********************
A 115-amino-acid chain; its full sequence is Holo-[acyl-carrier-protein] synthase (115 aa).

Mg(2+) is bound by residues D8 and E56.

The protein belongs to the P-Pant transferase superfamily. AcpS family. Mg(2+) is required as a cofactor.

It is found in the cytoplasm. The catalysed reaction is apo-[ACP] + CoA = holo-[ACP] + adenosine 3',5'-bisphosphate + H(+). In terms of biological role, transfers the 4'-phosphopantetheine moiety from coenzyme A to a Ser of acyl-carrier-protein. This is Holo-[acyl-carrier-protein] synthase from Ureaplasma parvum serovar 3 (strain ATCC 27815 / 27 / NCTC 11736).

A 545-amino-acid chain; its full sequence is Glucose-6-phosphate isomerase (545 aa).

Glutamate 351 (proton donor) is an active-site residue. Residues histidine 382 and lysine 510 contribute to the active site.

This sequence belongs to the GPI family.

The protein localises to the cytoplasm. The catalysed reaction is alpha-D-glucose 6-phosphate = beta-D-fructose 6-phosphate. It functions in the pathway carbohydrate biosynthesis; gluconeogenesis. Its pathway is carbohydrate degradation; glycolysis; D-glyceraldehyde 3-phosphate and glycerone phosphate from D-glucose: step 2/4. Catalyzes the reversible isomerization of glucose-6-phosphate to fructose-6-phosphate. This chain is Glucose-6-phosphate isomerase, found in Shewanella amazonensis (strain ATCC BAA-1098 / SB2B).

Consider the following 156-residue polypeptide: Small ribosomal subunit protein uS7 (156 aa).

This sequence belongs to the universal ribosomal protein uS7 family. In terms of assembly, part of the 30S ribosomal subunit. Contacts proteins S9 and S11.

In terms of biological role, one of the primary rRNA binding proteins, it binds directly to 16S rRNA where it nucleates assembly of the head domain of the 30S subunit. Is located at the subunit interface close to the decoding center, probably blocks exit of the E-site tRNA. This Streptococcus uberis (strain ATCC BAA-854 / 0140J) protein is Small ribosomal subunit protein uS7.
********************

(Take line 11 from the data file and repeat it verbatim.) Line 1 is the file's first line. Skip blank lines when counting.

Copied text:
In terms of biological role, one of the primary rRNA binding proteins, it binds directly to 16S rRNA where it nucleates assembly of the head domain of the 30S subunit. Is located at the subunit interface close to the decoding center, probably blocks exit of the E-site tRNA. This Streptococcus uberis (strain ATCC BAA-854 / 0140J) protein is Small ribosomal subunit protein uS7.